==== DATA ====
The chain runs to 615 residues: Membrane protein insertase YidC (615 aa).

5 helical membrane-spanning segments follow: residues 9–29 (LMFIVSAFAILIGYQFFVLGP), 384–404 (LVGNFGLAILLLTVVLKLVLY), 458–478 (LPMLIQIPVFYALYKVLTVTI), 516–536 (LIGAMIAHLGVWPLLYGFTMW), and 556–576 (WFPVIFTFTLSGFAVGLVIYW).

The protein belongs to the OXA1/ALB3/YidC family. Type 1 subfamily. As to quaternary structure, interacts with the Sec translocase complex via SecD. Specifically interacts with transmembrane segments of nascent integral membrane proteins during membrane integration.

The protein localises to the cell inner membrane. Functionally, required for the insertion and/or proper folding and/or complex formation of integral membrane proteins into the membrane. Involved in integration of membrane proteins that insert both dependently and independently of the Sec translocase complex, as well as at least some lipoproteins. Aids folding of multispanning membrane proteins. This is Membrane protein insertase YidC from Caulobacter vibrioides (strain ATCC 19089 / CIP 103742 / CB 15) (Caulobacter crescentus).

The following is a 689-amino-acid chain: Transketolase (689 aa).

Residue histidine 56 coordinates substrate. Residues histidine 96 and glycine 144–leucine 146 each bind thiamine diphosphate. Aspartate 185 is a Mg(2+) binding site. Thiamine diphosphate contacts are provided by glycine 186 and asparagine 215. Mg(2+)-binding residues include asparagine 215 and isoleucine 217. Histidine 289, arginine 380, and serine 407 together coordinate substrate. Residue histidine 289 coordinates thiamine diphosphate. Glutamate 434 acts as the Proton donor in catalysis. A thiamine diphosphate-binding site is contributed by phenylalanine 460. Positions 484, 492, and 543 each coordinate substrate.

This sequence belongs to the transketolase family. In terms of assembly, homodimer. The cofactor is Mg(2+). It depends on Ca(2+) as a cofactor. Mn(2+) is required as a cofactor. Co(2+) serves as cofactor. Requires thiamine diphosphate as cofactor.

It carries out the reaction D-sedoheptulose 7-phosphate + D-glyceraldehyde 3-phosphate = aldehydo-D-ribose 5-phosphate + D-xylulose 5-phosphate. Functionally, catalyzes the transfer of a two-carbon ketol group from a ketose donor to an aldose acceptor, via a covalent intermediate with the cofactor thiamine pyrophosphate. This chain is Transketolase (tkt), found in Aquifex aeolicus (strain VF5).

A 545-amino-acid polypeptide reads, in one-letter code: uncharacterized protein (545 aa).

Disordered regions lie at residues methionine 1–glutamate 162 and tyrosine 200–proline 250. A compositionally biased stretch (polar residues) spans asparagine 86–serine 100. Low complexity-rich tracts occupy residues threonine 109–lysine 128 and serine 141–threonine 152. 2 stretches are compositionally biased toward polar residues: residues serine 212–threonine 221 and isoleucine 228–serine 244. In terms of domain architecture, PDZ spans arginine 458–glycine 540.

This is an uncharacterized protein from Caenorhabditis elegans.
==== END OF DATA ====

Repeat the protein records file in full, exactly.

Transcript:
The chain runs to 615 residues: Membrane protein insertase YidC (615 aa).

5 helical membrane-spanning segments follow: residues 9–29 (LMFIVSAFAILIGYQFFVLGP), 384–404 (LVGNFGLAILLLTVVLKLVLY), 458–478 (LPMLIQIPVFYALYKVLTVTI), 516–536 (LIGAMIAHLGVWPLLYGFTMW), and 556–576 (WFPVIFTFTLSGFAVGLVIYW).

The protein belongs to the OXA1/ALB3/YidC family. Type 1 subfamily. As to quaternary structure, interacts with the Sec translocase complex via SecD. Specifically interacts with transmembrane segments of nascent integral membrane proteins during membrane integration.

The protein localises to the cell inner membrane. Functionally, required for the insertion and/or proper folding and/or complex formation of integral membrane proteins into the membrane. Involved in integration of membrane proteins that insert both dependently and independently of the Sec translocase complex, as well as at least some lipoproteins. Aids folding of multispanning membrane proteins. This is Membrane protein insertase YidC from Caulobacter vibrioides (strain ATCC 19089 / CIP 103742 / CB 15) (Caulobacter crescentus).

The following is a 689-amino-acid chain: Transketolase (689 aa).

Residue histidine 56 coordinates substrate. Residues histidine 96 and glycine 144–leucine 146 each bind thiamine diphosphate. Aspartate 185 is a Mg(2+) binding site. Thiamine diphosphate contacts are provided by glycine 186 and asparagine 215. Mg(2+)-binding residues include asparagine 215 and isoleucine 217. Histidine 289, arginine 380, and serine 407 together coordinate substrate. Residue histidine 289 coordinates thiamine diphosphate. Glutamate 434 acts as the Proton donor in catalysis. A thiamine diphosphate-binding site is contributed by phenylalanine 460. Positions 484, 492, and 543 each coordinate substrate.

This sequence belongs to the transketolase family. In terms of assembly, homodimer. The cofactor is Mg(2+). It depends on Ca(2+) as a cofactor. Mn(2+) is required as a cofactor. Co(2+) serves as cofactor. Requires thiamine diphosphate as cofactor.

It carries out the reaction D-sedoheptulose 7-phosphate + D-glyceraldehyde 3-phosphate = aldehydo-D-ribose 5-phosphate + D-xylulose 5-phosphate. Functionally, catalyzes the transfer of a two-carbon ketol group from a ketose donor to an aldose acceptor, via a covalent intermediate with the cofactor thiamine pyrophosphate. This chain is Transketolase (tkt), found in Aquifex aeolicus (strain VF5).

A 545-amino-acid polypeptide reads, in one-letter code: uncharacterized protein (545 aa).

Disordered regions lie at residues methionine 1–glutamate 162 and tyrosine 200–proline 250. A compositionally biased stretch (polar residues) spans asparagine 86–serine 100. Low complexity-rich tracts occupy residues threonine 109–lysine 128 and serine 141–threonine 152. 2 stretches are compositionally biased toward polar residues: residues serine 212–threonine 221 and isoleucine 228–serine 244. In terms of domain architecture, PDZ spans arginine 458–glycine 540.

This is an uncharacterized protein from Caenorhabditis elegans.